Time again to reach out and share some thoughts that relate to Tucson CSL

I made it to the first meeting of the book study “Atlas of the Heart.”

The discussion was centered on the introduction and the first chapter. I realized that some of my problems following the line of thought had to do with my defense mechanism of avoidance.

At one point during the introduction the author was lamenting along with her siblings their intense disdain for having to move literally tons of accumulated stuff that the previous, now dead, generation had gathered and refused to let go of. I was a good student of said generation and I am a visual learner. I also depend heavily on physical prompts to jog my memories.

I have a real addiction to stuff.

I tend to avoid anything I see as unpleasant whatever it takes. And if emotional work is involved, I have a tendency to run away.

Okay, so the introduction was just how the book came about and some background information. My stories are different and that’s ok. Because as individuals we are different, the emotional response pattern is similar.

Chapter one touched on stress, overwhelm, anxiety, worry, avoidance, excitement, dread, fear and vulnerability. The author gives brief examples of stress, overwhelm, anxiety and worry.

I particularly related to avoidance. The author states: “Avoidance will make you feel less vulnerable in the short run, but it will never make you less afraid.” Also, I hadn’t considered the consequences of this coping mechanism and its effect on others.

“The premise of the book is that language has the power to define our experiences.” Anxiety and excitement are defined and contrasted to practical fears.

Then an analysis of vulnerability leading to the conclusion that vulnerability can also be an asset.

I have begun chapter two “Places We Go When We Compare” and feel like I am beginning to make some progress and finding more relatable material. I hope to attend this discussion for the next 12 weeks. The class is a drop in and not a certificated affair, so read along and feel free to participate as you are able.

–Chris Wheeler

Invoke. Who, Me?

The image “Invoke” is from Cheryl Richardson’s Grace Cards. The back of the card reads, “Ask for a blessing. There is an endless supply of Divine support awaiting your request.” As a hard-core Religious Scientist, I feel a little twitch with her imagery, and what’s implied by her words. It looks like she’s asking for a favor from a God ‘out there’. We know that’s not where the Divine lives. It lives in us, through us, as us, and also all around us. It’s clearly not a big daddy in the sky that gives us candy when we ask nicely.

Neither does that image convey the typical notion I have when I think of the word ‘invoke’. To me, invoke is more engaged than that, more like demanding, asserting and claiming. The magician creating a spell uses an invocation, and so does someone speaking affirmations that they actually believe. According to dictionary.com both the passive and active meanings of the word apply. Invoking is a tool we each have available to us, right now, that we can use to claim and receive our endless supply of good.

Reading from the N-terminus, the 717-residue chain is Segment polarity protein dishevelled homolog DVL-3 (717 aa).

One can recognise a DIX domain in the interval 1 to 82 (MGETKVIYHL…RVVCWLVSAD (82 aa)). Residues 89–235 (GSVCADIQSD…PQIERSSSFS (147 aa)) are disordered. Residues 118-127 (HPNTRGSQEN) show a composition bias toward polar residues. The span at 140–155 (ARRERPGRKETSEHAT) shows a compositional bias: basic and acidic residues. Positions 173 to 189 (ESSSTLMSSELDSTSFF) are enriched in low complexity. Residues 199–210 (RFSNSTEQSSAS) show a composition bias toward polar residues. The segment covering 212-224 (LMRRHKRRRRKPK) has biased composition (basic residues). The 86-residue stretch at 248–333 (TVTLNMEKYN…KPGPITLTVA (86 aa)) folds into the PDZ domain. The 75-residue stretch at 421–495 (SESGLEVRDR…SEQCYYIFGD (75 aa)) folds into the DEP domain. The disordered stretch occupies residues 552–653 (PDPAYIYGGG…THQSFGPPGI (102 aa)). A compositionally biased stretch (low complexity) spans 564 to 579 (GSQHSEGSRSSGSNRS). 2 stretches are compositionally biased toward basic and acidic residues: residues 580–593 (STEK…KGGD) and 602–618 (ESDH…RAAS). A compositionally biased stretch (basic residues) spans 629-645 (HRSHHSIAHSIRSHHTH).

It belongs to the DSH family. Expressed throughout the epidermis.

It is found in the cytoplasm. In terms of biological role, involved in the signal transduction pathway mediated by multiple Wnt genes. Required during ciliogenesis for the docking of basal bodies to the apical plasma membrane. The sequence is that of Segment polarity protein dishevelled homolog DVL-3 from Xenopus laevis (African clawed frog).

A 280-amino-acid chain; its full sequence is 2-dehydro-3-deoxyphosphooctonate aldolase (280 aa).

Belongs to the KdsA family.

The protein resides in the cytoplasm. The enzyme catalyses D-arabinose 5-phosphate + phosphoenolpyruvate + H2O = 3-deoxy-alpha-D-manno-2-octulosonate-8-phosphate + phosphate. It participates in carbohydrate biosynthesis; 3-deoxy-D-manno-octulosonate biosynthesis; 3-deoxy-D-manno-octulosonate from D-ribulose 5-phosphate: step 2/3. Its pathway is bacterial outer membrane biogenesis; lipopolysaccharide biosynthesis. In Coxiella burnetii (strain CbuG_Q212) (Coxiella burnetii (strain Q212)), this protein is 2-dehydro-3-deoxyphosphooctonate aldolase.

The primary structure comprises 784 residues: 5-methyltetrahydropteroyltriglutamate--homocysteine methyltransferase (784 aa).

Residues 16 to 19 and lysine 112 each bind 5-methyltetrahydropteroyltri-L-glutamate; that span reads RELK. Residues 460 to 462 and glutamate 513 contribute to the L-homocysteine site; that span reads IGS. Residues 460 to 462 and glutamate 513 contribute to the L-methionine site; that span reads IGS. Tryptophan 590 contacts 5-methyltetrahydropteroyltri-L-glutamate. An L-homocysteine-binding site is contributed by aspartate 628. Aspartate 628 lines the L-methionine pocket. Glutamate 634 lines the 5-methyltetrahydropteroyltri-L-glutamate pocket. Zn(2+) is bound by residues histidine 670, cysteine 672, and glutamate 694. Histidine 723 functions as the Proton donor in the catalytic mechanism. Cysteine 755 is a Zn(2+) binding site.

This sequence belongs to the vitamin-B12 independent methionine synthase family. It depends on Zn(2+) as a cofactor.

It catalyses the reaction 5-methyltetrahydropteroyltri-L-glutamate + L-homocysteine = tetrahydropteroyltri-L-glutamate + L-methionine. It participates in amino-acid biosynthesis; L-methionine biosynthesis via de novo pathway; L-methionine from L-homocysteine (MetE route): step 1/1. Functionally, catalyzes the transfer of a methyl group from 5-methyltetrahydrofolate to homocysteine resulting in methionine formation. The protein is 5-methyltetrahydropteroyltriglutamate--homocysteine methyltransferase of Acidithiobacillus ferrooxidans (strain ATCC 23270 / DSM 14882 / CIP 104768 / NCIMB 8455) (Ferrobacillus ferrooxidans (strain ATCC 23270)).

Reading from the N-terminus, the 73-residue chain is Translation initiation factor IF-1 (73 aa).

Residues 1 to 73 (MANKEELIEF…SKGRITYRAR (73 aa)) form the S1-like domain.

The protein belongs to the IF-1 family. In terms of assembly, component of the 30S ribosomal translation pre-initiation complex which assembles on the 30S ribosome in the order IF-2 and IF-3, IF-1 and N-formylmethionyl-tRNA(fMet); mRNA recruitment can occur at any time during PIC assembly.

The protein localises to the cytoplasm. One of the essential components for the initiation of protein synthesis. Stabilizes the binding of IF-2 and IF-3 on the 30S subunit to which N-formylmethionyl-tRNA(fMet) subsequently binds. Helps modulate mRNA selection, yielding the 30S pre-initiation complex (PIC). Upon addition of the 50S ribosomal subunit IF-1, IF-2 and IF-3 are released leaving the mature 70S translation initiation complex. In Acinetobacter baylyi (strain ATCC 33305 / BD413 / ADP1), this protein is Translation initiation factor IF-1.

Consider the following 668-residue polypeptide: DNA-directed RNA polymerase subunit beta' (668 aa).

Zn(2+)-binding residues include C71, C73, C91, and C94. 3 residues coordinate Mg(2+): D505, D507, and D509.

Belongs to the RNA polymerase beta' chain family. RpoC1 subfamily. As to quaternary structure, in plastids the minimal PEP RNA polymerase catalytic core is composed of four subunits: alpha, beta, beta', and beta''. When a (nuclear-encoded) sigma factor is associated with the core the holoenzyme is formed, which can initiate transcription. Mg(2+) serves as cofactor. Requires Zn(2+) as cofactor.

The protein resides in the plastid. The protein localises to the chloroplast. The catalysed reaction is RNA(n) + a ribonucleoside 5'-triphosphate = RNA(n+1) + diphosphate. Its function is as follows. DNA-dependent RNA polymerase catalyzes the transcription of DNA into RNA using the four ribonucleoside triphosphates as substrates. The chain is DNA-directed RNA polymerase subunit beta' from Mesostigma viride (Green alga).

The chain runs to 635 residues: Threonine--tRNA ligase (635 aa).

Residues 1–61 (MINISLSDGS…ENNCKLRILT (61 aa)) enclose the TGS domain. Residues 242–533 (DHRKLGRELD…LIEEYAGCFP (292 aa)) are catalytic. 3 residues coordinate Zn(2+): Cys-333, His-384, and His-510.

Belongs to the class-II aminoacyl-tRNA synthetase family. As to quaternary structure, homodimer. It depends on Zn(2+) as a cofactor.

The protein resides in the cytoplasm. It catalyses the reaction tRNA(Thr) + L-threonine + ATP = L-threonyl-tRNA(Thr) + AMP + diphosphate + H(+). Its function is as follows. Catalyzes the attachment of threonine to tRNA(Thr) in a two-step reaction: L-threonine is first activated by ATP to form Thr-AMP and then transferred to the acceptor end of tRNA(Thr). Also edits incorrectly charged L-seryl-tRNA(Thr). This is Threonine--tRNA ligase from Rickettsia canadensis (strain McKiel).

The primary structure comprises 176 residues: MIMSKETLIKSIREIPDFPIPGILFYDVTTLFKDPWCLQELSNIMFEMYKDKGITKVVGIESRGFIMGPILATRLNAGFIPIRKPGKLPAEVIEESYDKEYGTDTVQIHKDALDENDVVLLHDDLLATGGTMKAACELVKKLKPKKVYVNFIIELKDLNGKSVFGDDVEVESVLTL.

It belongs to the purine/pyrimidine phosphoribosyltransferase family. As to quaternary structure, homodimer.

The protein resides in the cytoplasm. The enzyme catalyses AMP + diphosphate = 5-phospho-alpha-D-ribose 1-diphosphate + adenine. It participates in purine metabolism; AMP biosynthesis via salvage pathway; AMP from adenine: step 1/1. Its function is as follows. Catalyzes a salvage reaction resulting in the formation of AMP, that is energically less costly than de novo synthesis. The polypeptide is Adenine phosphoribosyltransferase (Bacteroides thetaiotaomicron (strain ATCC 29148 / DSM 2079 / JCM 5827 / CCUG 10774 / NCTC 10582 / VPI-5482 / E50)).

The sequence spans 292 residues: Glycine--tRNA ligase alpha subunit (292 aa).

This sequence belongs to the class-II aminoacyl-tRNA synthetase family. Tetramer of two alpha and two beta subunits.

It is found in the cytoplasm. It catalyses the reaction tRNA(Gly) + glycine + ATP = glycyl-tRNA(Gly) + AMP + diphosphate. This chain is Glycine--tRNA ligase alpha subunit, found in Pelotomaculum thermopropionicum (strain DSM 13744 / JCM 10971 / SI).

We are invoking a new creation this month. We’re returning to in-person services, but they won’t be the same as what we had before. We’re in a different place, and each one of us has experienced a different sort of life for these past 27 months. How will we show up differently for ourselves, for each other and for our spiritual community?

This isn’t something that I’m doing single-handedly, though I do have a part in it. Every Sunday this month I’m going to ‘dance’ with the text of the Hafiz poem, “The small man builds cages for everyone he knows. While the sage, who has to duck his head when the moon is low, keeps dropping keys all night long for the beautiful rowdy prisoners.” And it’s not something me, your board, our practitioners and our beloved music team are creating for the enjoyment, and the spiritual growth, emotional well-being and social enhancement of our community, though we trust those things will happen too.

For the remainder of the month of June, we, the community of CSL in Tucson that chooses to gather in person is going to begin to gather in person again. Are we invoking an endless supply of good? What does that good ‘look like, sound like, and feel like’ when we do that? What probable experiences are we creating, feeling and invoking together? What are we ready and willing to ask for, claim and receive? Back in January when we did the Community Envisioning practice for this year, one of the big-ticket items was to find more ways to experience joy together. (Hint: that’s not a top-down agenda.) How do WE invoke joy, peace and blessings (aka ‘good’) for ourselves, each other, and our community?

We’ll also be invoking a greater understanding and appreciation of our emotions, through reading/discussing Brene’ Brown’s Atlas of the Heart, so that we may speak more clearly and effectively in all aspects of our relationships and our lives. Having the emotional clarity in our word choices lets each of us speak clearly and accurately about our experiences, and those we desire to have. We’ll increase our recognition of good, and be able to see more clearly the good that arises from those things that don’t necessarily look like good at first.

I invite you to consider your answers to these questions. Is it just business as usual, the same-old-same-old, or are we invoking something new that has never been experienced by us before? We get to call it into being. What do we create?